Phase Velocity

The phase velocity of a wave is the rate at which the phase of the wave propagates in space. This is the velocity at which the phase of any one frequency component of the wave travels. For such a component, any given phase of the wave (for example, the crest) will appear to travel at the phase velocity. The phase velocity is given in terms of the wavelength λ (lambda) and period T as

Or, equivalently, in terms of the wave's angular frequency ω, which specifies the number of oscillations per unit of time, and wavenumber k, which specifies the number of oscillations per unit of space, by

To understand where it comes from, imagine a basic sine wave, A cos (kxωt). Given time t, the source produces ωt oscillations. At the same time, the initial wave front propagates away from the source through the space to the distance x to fit the same amount of oscillations, kx = ωt. So that the propagation velocity v is v = x/t = ω/k. The wave propagates faster when higher frequency oscillations are distributed less densely in space. Formally, Φ = kxωt is the phase. Since ω = −dΦ/dt and k = +dΦ/dx, the wave velocity is v = dx/dt = ω/k.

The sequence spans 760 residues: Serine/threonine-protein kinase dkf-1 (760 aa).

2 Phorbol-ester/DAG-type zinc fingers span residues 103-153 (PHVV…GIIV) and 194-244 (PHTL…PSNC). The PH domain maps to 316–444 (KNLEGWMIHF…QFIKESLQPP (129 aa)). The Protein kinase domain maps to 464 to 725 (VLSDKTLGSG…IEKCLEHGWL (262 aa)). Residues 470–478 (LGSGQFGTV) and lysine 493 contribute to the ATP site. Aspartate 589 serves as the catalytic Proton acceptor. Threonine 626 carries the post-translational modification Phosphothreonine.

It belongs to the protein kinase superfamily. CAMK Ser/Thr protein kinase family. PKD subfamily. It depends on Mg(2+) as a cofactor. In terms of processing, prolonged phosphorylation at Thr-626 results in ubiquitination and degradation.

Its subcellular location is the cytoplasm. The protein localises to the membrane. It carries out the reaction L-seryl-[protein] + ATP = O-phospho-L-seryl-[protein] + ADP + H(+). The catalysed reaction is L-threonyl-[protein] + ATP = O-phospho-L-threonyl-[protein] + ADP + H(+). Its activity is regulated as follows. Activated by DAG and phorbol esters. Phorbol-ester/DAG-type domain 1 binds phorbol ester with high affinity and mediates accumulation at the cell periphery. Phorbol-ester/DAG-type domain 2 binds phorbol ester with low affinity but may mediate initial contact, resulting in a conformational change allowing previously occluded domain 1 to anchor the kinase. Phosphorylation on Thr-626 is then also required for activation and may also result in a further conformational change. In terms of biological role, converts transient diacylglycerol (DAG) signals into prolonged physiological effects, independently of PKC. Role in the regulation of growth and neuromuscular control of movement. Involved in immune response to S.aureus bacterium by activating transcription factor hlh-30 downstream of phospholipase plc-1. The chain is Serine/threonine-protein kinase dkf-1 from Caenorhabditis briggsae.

Read more about Phase Velocity:  Relation To Group Velocity, Refractive Index and Transmission Speed, Matter Wave Phase

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